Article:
State Announces 2 Likely Cases Of West Nile

*The Cuyahoga County Board of Health is spraying to kill mosquitoes that could possibly be carrying the deadly West Nile virus. For specific spraying information, go to or call (216) 443-5679.

By KAREN ROEBUCK, Associated Press Writer

COLUMBUS, Ohio (AP) - A Columbus man and a Cleveland-area woman likely have the state's first human cases of West Nile virus, the Ohio Department of Health said Wednesday.

Department tests on the 26-year-old man and a 76-year-old woman from Cuyahoga County showed indications of West Nile, spokesman Kristopher Weiss said. Two deaths in Mississippi have been linked to the virus, and it has killed seven people this year in Louisiana.

The results still must be confirmed by a Centers for Disease Control and Prevention lab in Fort Collins, Colo. The CDC results could be in as soon as Friday, Weiss said.

The department would not release the names of the man or the woman.

Weiss said the man was released from Ohio State University Hospital in good condition, but the woman was in the Southwest General Hospital Wednesday in poor condition.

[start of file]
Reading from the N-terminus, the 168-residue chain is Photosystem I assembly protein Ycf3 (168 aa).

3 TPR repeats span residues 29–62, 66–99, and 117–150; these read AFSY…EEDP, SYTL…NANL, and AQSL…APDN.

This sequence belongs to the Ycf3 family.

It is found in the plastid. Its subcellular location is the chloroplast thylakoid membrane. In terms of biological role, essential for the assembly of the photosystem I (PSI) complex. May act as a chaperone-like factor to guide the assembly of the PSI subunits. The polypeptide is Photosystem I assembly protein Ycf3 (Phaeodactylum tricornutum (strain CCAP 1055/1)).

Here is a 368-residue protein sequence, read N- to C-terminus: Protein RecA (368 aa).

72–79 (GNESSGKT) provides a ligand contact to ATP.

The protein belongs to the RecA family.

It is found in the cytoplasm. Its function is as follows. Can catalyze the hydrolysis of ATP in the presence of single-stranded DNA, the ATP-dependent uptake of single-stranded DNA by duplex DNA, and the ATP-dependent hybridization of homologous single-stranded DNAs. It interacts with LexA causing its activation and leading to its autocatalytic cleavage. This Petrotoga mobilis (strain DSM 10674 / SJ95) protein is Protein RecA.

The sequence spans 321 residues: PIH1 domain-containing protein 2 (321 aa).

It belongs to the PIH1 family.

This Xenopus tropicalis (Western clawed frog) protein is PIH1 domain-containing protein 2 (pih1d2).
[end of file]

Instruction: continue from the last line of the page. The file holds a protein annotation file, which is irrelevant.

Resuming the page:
"We are concerned but not surprised. It was anticipated that we would see human cases," Columbus health Commissioner Teresa Long said.

The tests showed the two had a particular antibody in fluid surrounding the spinal cord or in the blood that indicates West Nile, Weiss said.

The virus was first found in the state in a blue jay in July 2001 and has since been found in mosquitos and at least two horses.

It is carried by mosquitos and can be fatal to birds and horses but rarely to humans.

State Health Director Nick Baird said people should take precautions, such as wearing long sleeves and pants, applying insect repellant and avoiding being outside at dusk and dawn.

Most people bitten by an infected mosquito don't become noticeably ill, but some develop flu-like symptoms, and people with weak immune systems can get encephalitis, a potentially fatal brain infection.

The CDC has said that 145 people have been infected this year in six states and the District of Columbia.

On Tuesday, Florida reported its first human case of West Nile, but health officials said the patient probably got the disease during a recent visit to Louisiana.

The number of states that have found the virus in humans, animals or mosquitoes this year rose to 37 on Tuesday, when South Carolina health officials announced they had found West Nile in a dead bird.

(Copyright 2002 by The Associated Press. All Rights Reserved.)